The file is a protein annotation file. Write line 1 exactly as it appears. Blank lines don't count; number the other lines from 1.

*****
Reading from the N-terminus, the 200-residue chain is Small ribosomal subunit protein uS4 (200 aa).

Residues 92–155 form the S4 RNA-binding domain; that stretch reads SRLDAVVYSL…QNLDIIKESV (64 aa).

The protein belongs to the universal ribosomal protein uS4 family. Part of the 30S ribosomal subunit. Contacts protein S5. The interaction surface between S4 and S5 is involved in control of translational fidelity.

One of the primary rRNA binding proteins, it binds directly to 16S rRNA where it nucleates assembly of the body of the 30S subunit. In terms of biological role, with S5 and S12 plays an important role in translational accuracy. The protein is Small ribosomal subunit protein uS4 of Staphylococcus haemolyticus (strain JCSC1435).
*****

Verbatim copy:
Reading from the N-terminus, the 200-residue chain is Small ribosomal subunit protein uS4 (200 aa).